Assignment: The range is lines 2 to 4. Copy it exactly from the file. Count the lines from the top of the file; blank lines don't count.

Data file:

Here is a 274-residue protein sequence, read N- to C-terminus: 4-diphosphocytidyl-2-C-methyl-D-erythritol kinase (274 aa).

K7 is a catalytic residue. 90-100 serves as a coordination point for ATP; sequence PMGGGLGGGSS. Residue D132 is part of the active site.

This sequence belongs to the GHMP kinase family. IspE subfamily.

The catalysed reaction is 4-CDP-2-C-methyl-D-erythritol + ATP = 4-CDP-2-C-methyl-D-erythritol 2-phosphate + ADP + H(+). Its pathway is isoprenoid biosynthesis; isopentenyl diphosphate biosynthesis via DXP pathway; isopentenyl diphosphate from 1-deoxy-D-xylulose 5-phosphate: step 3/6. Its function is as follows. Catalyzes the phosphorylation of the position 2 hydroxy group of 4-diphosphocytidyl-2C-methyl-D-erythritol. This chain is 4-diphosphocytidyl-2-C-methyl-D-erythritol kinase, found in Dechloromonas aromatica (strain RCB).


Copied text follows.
K7 is a catalytic residue. 90-100 serves as a coordination point for ATP; sequence PMGGGLGGGSS. Residue D132 is part of the active site.

This sequence belongs to the GHMP kinase family. IspE subfamily.

The catalysed reaction is 4-CDP-2-C-methyl-D-erythritol + ATP = 4-CDP-2-C-methyl-D-erythritol 2-phosphate + ADP + H(+). Its pathway is isoprenoid biosynthesis; isopentenyl diphosphate biosynthesis via DXP pathway; isopentenyl diphosphate from 1-deoxy-D-xylulose 5-phosphate: step 3/6. Its function is as follows. Catalyzes the phosphorylation of the position 2 hydroxy group of 4-diphosphocytidyl-2C-methyl-D-erythritol. This chain is 4-diphosphocytidyl-2-C-methyl-D-erythritol kinase, found in Dechloromonas aromatica (strain RCB).